Trail of the John C. Frémont 1844 Expedition (No. 995-1 California Historical Landmark)
Photo © Barry Swackhamer, 2011
In the mid 1800s, John Charles Frémont—a lieutenant in the Army Topographical Corps—was commissioned by the U. S. government to explore and map the Pacific Northwest in order to guide pioneers into the unknown West. In his second overland expedition of 1843-44, Frémont handpicked twenty seven men—mountain men, trappers, surveyors and cartographers—to accompany him; among them was famous explorer, Kit Carson. Equipped with sixty-seven horses and mules, and a bronze mountain howitzer (a wheeled cannon), Frémont and his crew explored and mapped the Oregon Trail between Missouri and Fort Vancouver.
At the start of his trip back towards Missouri, Frémont—low on provisions and fearing death from cold and starvation—made a risky decision to turn west and cross the Sierra Nevada to Sutter's Fort in California. It was the middle of winter; the mountains were covered by a deep snow, and Frémont had severely underestimated the challenge that bestowed him. Washoe Indians tried to warn the crew that crossing the Sierra during winter would be impossible. They described, “Rock upon rock; snow, upon snow.”
Not heeding their warnings, Frémont and his men headed west, passing through northern Mono County the last week of January of 1844. While at Long Camp—the most noted camp from the expedition—Frémont’s surveyor and cartographer Charles Preuss complained about the conditions: "We are now completely snowed in. The snowstorm is on top of us. The wind obliterates all tracks which, with incredible effort, we make for our horses. The horses are about twenty miles behind and are expected to arrive tonight, or rather, they are now no longer expected. How could they get through? At the moment no one can tell what will really happen. It is certain we shall have to eat horse meat."
Despite all odds, Frémont successfully reached Sutter’s Fort in March of 1844, where they stayed and rested for a month. Choosing a much safer route, the crew headed south through the San Joaquin Valley, then easterly along the Old Spanish Trail to pass into Utah.
A plaque was dedicated to this expedition in 1977 and is located at Devil's Gate Summit on Highway 395 (between Sonora Junction and Bridgeport), on the right when traveling south. The actual site where Frémont passed through Mono County is located at Big Bend-Mountain Gate area, Toiyabe National Forest, Bridgeport.
Learn more about the 1843-44 Frémont Expedition through the Sierra at the Kit Carson Marker nomination.
Mono County is a rugged—yet beautifully scenic—region of high desert and Sierra peaks that holds dearly a colorful mining history from the days of the California Gold Rush. It is said to have received its name from the term “Monache,” which was applied to the Native Americans inhabiting the region prior to settlement. Mono County was formed in 1861 from parts of Calaveras and Fresno county territory; however, its eastern boundary remained undetermined for several years. When lines were finally drawn in 1863, Mono County’s first county seat—Aurora—ended up in Nevada. Bridgeport became the new county seat, and remains in that position today. Home to historically important Gold Rush towns such as Bodie and Dog Town, remnants of pioneer mining activities can still be seen today.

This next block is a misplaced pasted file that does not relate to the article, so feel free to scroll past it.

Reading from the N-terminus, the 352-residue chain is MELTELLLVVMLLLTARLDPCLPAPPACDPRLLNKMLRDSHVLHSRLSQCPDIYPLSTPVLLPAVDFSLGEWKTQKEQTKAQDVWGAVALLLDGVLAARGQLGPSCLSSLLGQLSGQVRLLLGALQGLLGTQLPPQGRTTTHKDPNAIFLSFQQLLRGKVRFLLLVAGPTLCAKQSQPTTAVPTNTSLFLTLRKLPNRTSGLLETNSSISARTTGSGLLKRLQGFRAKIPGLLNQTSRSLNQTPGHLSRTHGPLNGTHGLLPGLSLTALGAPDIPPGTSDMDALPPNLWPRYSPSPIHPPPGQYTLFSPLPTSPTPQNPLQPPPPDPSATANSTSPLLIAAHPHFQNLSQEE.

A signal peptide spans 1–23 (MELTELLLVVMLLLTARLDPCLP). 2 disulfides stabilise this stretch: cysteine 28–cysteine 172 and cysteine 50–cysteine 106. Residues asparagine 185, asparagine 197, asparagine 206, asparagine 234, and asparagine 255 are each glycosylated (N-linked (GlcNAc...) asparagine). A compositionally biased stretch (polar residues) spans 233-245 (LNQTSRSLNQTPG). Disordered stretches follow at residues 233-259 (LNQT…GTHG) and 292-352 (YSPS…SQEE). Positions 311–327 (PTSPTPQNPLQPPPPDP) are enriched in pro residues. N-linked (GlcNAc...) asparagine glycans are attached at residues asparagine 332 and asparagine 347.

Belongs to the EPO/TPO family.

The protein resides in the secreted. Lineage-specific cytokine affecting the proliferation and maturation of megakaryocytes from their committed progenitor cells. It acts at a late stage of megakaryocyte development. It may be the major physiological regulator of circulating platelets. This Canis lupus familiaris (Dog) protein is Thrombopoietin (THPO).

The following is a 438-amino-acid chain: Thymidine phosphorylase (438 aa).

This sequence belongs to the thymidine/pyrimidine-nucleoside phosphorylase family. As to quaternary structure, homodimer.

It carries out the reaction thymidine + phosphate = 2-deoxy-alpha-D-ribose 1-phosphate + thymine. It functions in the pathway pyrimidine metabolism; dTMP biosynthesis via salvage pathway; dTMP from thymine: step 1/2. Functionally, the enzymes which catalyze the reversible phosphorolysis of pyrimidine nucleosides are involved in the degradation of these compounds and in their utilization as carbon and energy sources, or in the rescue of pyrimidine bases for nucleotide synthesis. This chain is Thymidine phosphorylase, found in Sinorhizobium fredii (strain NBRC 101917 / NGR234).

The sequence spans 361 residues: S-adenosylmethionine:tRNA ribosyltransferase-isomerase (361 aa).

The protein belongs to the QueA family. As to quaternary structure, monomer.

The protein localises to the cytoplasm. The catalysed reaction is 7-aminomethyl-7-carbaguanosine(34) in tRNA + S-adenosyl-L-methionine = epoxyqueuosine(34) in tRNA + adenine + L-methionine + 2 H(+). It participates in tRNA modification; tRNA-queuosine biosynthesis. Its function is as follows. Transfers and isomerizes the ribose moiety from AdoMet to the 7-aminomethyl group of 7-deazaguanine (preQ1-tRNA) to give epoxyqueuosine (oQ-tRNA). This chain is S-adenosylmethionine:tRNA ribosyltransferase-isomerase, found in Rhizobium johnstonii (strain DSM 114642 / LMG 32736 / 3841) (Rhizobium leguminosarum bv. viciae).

California Historical Landmarks Program
Historical Landmarks are sites, buildings, features, or events that are of statewide significance and have anthropological, cultural, military, political, architectural, economic, scientific or technical, religious, experimental, or other value. Historical Landmarks are eligible for registration if they meet at least one of the following criteria:
1) Is the first, last, only, or most significant of its type in the state or within a large geographic region
2) Is associated with an individual or group having a profound influence on the history of California
3) Is a prototype of, or an outstanding example of, a period, style, architectural movement or construction or is one of the more notable works or the best surviving work in a region of a pioneer architect, designer or master builder
California’s Landmark Program began in the late 1800s with the formation of the Landmarks Club and the California Historical Landmarks League. In 1931, the program became official when legislation charged the Department of Natural Resources—and later the California State Chamber of Commerce—with registering and marking buildings of historical interest or landmarks.
In 1948, Governor Earl Warren created the California Historical Landmarks Advisory Committee to increase the integrity and credibility of the program. Finally, this committee was changed to the California Historical Resources Commission in 1974. Information about registered landmarks numbered 770 onward is kept in the California Register of Historical Resources authoritative guide. Landmarks numbered 669 and below were registered prior to establishing specific standards, and may be added to the California Register when criteria for evaluating the properties are adopted.
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Time Period Represented: 1843-1844